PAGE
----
In a follow-up question, in which 62% of respondents say they're "extremely" motivated to vote in the 2020 presidential election, there are similar good numbers in the subsamples: women 65% (men 59%); non-white women 69%; Democrats 69% (Republicans 63%); Democratic women 73%; suburban women 67%; Clinton voters 72%; liberals 73% (conservatives 59%). This is good news.

Oh, and one more thing: Respondents are asked how they feel about "changing the health care system so that every American can buy into Medicare if they want to." This is very popular -- 68% are in favor, 24% opposed. But a complete switchover to Medicare for All ("Getting rid of private health insurance and moving to a government-run health care system for everyone") isn't unpopular -- it's at parity: 46% in favor, 48% opposed. If there's more polling like this, it might be a sign that this position, shared by Elizabeth Warren and Bernie Sanders, isn't the electoral millstone a lot of observers think it is. And a public option, Joe Biden's position, is very popular.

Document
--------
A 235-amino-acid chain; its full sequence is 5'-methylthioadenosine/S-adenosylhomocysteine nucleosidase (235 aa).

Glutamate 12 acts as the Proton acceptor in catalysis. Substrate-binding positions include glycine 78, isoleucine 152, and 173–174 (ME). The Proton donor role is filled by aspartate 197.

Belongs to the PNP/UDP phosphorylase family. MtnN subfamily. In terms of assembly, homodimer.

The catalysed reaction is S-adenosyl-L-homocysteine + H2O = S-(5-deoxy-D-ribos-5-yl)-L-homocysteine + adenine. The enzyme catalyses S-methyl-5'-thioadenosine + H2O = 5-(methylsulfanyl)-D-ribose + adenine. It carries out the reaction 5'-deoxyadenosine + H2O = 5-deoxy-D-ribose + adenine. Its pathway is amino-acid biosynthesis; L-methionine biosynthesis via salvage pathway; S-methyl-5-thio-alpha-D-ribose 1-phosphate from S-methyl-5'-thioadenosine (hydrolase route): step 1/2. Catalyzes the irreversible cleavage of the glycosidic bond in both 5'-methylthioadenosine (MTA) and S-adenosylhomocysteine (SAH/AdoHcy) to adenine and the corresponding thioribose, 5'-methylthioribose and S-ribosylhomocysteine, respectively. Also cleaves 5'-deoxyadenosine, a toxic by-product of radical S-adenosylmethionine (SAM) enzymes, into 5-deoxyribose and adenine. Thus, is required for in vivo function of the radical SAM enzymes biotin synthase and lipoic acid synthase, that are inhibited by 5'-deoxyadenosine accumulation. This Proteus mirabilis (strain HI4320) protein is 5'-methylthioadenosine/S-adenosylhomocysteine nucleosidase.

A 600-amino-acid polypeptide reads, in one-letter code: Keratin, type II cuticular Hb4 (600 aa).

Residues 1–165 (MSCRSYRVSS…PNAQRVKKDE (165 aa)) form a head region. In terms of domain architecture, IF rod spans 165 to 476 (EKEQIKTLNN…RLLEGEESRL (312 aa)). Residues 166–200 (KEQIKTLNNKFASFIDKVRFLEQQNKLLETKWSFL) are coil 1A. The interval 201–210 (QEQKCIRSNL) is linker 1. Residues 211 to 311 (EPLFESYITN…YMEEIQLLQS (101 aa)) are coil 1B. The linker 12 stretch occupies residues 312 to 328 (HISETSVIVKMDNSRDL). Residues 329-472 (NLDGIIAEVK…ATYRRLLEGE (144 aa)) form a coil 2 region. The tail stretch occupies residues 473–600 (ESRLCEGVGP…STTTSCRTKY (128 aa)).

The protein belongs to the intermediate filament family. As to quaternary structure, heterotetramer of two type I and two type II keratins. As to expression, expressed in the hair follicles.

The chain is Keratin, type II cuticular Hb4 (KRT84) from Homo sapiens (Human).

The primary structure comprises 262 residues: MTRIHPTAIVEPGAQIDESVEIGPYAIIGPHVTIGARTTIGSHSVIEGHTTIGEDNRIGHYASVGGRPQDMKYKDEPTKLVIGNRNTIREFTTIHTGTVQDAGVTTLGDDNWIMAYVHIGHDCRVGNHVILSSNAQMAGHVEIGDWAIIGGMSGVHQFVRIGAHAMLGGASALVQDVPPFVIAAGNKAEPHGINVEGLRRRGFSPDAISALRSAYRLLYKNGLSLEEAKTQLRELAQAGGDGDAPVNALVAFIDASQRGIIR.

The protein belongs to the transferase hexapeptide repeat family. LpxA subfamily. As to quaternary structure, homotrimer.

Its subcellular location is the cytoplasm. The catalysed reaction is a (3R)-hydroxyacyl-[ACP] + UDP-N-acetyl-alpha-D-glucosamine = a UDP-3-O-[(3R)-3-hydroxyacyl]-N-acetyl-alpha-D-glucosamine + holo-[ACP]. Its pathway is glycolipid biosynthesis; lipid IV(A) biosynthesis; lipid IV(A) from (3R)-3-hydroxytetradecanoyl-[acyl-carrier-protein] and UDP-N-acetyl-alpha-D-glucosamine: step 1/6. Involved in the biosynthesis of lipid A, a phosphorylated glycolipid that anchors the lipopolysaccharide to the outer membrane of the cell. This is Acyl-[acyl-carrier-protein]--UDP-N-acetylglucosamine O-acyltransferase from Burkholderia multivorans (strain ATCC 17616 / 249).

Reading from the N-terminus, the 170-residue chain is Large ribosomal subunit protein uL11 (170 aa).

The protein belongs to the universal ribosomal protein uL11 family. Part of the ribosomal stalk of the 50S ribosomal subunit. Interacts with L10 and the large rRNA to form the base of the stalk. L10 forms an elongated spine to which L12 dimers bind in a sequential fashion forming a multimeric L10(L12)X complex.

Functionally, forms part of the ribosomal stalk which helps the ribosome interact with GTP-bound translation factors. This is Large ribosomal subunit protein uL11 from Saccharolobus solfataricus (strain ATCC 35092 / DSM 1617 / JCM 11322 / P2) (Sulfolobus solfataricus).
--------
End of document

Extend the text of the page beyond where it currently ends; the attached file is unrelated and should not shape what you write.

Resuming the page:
Wednesday, September 18, 2019


Am I wrong to be a tad skeptical about these numbers?

First, the registration numbers. You get 45,000 registrants and you hold the event in a venue with a capacity of 7,500?
[The] rally in Rio Rancho was held at the Santa Ana Star Center at 3001 Civic Center Circle on September 16, 2019. The Santa Ana Star Center is a multi-purpose arena with a capacity of 7,500 for concerts and events like the rally Trump hosted. The venue was packed and thousands more had to stay outside in the overflow crowd to watch the rally on a large screen. Heavy has reached out to the local police department for an official crowd size estimate. The city told local news KRQE earlier in the day that they were expecting 12,000 to 15,000 total.

The capacity of the Pit is 15,411 for basketball, up to 13,480 for concerts. Tingley's capacity is 11,571. Why not book a bigger hall? Scared of empty seats despite this massive interest?